Based on Conley’s claim and with no real evidence to implicate Frank, the four-week trial ended with a guilty verdict. Outside the courthouse, the crowd cheered the announcement. According to the New-York Tribune, the prosecuting attorney “was lifted to the shoulders of several men and carried more than a hundred feet through the shouting throng.”

The presiding judge, Leonard Roan, sentenced Frank to death by hanging. Appeals ensued for two years. And even after Conley’s former attorney said he believed his former client was the actual murderer, a retrial motion was also rejected.

The case ended up before the U.S. Supreme Court, which, in a 7-2 ruling, allowed Frank’s conviction to stand. Justices Oliver Wendall Holmes and Charles Evan Hughes dissented, stating that the hostility outside the courthouse influenced the conviction.

Georgia Governor John Slaton conducted his own extensive investigation into the case, and, on June 21, 1915, the day before Frank’s execution was to take place, commuted his sentence to life in prison. The governor wrote that “I would rather be plowing in a field than to feel that I had that blood on my hands.”

The community was outraged and Governor Slaton, whose term ended shortly thereafter, fled Georgia with his wife, fearful of the retribution local citizens might visit upon him for keeping the Jew alive.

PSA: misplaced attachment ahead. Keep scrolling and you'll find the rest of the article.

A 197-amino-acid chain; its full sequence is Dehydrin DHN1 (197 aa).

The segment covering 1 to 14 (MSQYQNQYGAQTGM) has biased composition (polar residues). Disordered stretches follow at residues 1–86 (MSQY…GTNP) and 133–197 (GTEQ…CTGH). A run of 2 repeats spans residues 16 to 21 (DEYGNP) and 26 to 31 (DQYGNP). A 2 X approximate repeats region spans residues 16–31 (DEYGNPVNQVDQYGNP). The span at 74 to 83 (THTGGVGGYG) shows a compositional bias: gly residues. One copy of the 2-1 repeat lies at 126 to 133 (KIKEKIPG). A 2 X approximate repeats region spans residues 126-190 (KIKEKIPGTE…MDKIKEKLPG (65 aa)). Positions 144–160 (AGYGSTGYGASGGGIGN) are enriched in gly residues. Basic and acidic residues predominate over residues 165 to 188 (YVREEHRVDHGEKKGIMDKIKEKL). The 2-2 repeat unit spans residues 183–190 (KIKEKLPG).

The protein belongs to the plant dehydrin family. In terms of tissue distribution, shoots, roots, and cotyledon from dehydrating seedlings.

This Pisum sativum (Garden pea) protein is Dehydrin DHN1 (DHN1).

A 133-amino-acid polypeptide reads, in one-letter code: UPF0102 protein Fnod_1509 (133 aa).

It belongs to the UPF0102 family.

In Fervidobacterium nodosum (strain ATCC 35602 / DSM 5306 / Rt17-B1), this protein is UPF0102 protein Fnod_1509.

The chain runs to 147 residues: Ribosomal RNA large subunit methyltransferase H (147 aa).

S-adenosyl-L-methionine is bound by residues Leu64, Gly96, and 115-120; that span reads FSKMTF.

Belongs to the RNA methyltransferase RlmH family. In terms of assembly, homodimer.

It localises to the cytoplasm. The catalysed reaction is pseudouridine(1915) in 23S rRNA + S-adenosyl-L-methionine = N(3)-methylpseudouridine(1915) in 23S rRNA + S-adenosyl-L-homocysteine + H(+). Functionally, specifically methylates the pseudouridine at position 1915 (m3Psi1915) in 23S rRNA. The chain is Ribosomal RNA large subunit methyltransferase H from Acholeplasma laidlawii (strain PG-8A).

On August 17, 1915, a mob of 25 men overpowered the guards at the prison farm where Frank was held and kidnapped him. They drove him some 100 miles to a grove near Marietta, handcuffed and hanged him. An approving crowd of some 3000 Georgians, including prominent local citizens, flocked to the lynching site, collecting souvenirs and taking photographs.

Nearly 70 years after the girl’s murder, on March 7, 1982, it was reported that Alonzo Mann, Leo Frank’s office boy, who was fourteen at the time of the killing, said that Conley had  murdered the girl, and that he saw the custodian holding her. “If you ever mention this, I’ll kill you,” Conley had told him. Mann said that when he told his mother what he had seen, she told him to keep quiet. He did.

The new evidence led the Georgia Board of Pardons and Paroles to issue a pardon for Leo Frank – but only based on the state’s failure to protect him while in custody and for not bringing his murderers to justice. It did not, however, exonerate the innocent man.

A jury and judge, after all, had spoken.

© 2023 Ami Magazine